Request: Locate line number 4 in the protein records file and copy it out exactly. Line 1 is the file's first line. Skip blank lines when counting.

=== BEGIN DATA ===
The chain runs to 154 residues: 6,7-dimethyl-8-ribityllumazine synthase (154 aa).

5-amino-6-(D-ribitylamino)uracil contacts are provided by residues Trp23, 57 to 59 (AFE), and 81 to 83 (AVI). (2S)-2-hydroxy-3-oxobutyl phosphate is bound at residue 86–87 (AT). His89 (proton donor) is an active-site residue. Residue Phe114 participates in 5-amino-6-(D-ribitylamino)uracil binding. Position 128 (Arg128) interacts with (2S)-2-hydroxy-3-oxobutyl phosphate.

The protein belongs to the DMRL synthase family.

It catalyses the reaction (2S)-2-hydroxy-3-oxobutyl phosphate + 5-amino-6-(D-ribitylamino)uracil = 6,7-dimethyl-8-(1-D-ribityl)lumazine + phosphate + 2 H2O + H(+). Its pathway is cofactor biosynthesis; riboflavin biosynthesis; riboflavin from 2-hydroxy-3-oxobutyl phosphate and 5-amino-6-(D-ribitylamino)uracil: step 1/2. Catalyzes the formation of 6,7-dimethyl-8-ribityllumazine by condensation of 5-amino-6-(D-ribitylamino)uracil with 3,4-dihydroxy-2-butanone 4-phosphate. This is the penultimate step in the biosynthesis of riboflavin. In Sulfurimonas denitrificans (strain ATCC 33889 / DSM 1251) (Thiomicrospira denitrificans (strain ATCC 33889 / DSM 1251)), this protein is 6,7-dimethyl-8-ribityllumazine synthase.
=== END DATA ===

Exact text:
It catalyses the reaction (2S)-2-hydroxy-3-oxobutyl phosphate + 5-amino-6-(D-ribitylamino)uracil = 6,7-dimethyl-8-(1-D-ribityl)lumazine + phosphate + 2 H2O + H(+). Its pathway is cofactor biosynthesis; riboflavin biosynthesis; riboflavin from 2-hydroxy-3-oxobutyl phosphate and 5-amino-6-(D-ribitylamino)uracil: step 1/2. Catalyzes the formation of 6,7-dimethyl-8-ribityllumazine by condensation of 5-amino-6-(D-ribitylamino)uracil with 3,4-dihydroxy-2-butanone 4-phosphate. This is the penultimate step in the biosynthesis of riboflavin. In Sulfurimonas denitrificans (strain ATCC 33889 / DSM 1251) (Thiomicrospira denitrificans (strain ATCC 33889 / DSM 1251)), this protein is 6,7-dimethyl-8-ribityllumazine synthase.